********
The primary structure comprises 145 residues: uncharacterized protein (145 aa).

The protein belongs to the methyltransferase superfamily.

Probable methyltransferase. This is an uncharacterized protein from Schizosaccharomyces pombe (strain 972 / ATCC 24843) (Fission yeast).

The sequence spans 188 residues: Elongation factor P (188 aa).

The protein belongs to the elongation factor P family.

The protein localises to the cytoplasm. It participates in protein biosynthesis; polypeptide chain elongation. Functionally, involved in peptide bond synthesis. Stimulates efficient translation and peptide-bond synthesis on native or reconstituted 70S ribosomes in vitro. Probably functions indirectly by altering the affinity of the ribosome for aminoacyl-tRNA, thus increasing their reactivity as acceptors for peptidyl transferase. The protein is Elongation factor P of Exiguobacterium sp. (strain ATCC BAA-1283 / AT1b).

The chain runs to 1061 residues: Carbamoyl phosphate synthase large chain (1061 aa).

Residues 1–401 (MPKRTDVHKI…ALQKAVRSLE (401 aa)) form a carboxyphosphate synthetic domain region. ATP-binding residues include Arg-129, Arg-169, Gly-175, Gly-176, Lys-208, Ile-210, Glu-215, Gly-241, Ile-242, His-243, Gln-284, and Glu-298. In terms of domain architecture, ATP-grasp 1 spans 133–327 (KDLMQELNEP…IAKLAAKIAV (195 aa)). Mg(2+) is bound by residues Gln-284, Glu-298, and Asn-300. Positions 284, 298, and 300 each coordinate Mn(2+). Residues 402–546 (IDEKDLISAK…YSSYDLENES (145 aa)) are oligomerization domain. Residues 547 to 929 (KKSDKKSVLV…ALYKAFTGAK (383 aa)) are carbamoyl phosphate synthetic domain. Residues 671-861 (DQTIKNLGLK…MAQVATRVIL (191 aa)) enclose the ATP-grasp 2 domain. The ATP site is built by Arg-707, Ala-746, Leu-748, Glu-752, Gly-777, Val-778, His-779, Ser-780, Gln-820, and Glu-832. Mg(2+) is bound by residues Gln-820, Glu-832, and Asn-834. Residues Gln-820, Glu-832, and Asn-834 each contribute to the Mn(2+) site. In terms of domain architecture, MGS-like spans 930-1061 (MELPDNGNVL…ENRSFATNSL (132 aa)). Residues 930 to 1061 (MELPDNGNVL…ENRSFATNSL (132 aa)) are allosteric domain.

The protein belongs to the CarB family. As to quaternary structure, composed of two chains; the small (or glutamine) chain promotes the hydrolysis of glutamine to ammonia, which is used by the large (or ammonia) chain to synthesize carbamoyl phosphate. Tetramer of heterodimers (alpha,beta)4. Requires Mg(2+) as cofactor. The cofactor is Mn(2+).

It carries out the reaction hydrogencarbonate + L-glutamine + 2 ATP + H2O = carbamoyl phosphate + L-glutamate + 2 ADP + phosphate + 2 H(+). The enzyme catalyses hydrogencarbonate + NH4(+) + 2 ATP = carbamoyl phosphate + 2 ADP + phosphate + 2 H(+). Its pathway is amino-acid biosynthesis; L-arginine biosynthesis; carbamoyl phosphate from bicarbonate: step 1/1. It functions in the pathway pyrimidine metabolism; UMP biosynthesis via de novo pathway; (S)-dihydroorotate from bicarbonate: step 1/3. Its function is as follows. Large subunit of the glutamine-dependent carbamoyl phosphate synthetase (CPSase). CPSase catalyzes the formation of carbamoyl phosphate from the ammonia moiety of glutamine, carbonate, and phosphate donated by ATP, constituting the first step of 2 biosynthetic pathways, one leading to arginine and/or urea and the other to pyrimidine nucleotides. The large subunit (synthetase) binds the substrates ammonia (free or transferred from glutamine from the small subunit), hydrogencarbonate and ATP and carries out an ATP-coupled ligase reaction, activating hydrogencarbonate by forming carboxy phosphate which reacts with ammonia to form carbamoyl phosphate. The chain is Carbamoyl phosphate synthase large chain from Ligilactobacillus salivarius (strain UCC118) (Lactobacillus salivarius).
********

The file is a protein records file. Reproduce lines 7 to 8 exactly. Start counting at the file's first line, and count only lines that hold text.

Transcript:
The chain runs to 1061 residues: Carbamoyl phosphate synthase large chain (1061 aa).

Residues 1–401 (MPKRTDVHKI…ALQKAVRSLE (401 aa)) form a carboxyphosphate synthetic domain region. ATP-binding residues include Arg-129, Arg-169, Gly-175, Gly-176, Lys-208, Ile-210, Glu-215, Gly-241, Ile-242, His-243, Gln-284, and Glu-298. In terms of domain architecture, ATP-grasp 1 spans 133–327 (KDLMQELNEP…IAKLAAKIAV (195 aa)). Mg(2+) is bound by residues Gln-284, Glu-298, and Asn-300. Positions 284, 298, and 300 each coordinate Mn(2+). Residues 402–546 (IDEKDLISAK…YSSYDLENES (145 aa)) are oligomerization domain. Residues 547 to 929 (KKSDKKSVLV…ALYKAFTGAK (383 aa)) are carbamoyl phosphate synthetic domain. Residues 671-861 (DQTIKNLGLK…MAQVATRVIL (191 aa)) enclose the ATP-grasp 2 domain. The ATP site is built by Arg-707, Ala-746, Leu-748, Glu-752, Gly-777, Val-778, His-779, Ser-780, Gln-820, and Glu-832. Mg(2+) is bound by residues Gln-820, Glu-832, and Asn-834. Residues Gln-820, Glu-832, and Asn-834 each contribute to the Mn(2+) site. In terms of domain architecture, MGS-like spans 930-1061 (MELPDNGNVL…ENRSFATNSL (132 aa)). Residues 930 to 1061 (MELPDNGNVL…ENRSFATNSL (132 aa)) are allosteric domain.